International
Tables for Crystallography Volume F Crystallography of biological macromolecules Edited by M. G. Rossmann and E. Arnold © International Union of Crystallography 2006 |
International Tables for Crystallography (2006). Vol. F, ch. 18.2, pp. 375-377
Section 18.2.3. The target function^{a}The Howard Hughes Medical Institute, and Departments of Molecular and Cellular Physiology, Neurology and Neurological Sciences, and Stanford Synchrotron Radiation Laboratory, Stanford Universty, 1201 Welch Road, MSLS P210, Stanford, CA 94305-5489, USA,^{b}The Howard Hughes Medical Institute and Department of Molecular Biophysics and Biochemistry, Yale University, New Haven, CT 06511, USA, and ^{c}Department of Molecular Biophysics and Biochemistry, Yale University, New Haven, CT 06511, USA |
Crystallographic refinement is a search for the global minimum of the target as a function of the parameters of an atomic model, in particular, atomic coordinates. comprises empirical information about chemical interactions; it is a function of all atomic positions, describing covalent (bond lengths, bond angles, torsion angles, chiral centres and planarity of aromatic rings) and non-bonded (intramolecular as well as intermolecular and symmetry-related) interactions (Hendrickson, 1985). is related to the difference between observed and calculated data, and is a weight appropriately chosen to balance the gradients (with respect to atomic parameters) arising from the two terms.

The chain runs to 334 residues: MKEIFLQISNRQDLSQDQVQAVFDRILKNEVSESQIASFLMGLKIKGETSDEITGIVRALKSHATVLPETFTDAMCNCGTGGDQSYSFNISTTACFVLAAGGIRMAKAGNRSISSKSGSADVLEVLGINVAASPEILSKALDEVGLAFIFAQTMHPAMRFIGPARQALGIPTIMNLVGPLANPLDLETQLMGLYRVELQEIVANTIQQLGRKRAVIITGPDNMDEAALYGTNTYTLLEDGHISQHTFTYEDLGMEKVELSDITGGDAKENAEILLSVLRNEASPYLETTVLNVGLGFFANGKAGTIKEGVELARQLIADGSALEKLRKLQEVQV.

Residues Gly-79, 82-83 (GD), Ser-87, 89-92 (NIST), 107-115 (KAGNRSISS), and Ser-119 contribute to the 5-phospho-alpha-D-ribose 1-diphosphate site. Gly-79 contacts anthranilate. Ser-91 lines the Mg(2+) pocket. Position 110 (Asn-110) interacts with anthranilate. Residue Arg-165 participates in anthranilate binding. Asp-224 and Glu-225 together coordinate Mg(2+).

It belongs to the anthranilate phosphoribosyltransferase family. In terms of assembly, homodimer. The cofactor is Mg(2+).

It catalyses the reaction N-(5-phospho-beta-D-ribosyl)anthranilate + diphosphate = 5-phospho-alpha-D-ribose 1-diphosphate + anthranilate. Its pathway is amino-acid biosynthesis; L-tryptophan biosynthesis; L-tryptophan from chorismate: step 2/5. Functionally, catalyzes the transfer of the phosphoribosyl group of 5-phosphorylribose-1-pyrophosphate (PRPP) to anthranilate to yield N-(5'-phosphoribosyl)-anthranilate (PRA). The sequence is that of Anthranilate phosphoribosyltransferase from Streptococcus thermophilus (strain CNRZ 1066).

The traditional form of consists of the crystallographic residual, , defined as the sum over the squared differences between the observed and calculated structure-factor amplitudes for a particular atomic model: where hkl are the indices of the reciprocal-lattice points of the crystal and k is a relative scale factor.
Minimization of can produce improvement in the atomic model, but it can also accumulate systematic errors in the model by fitting noise in the diffraction data (Silva & Rossmann, 1985). The least-squares residual is a limiting case of the more general maximum-likelihood theory and is only justified if the model is nearly complete and error-free. These assumptions may be violated during the initial stages of refinement. Improved targets for macromolecular refinement have been obtained using the more general maximum-likelihood formulation (Bricogne, 1991; Pannu & Read, 1996; Adams et al., 1997; Murshudov et al., 1997). The goal of the maximum-likelihood method is to determine the likelihood of the model, given estimates of the model's errors and those of the measured intensities.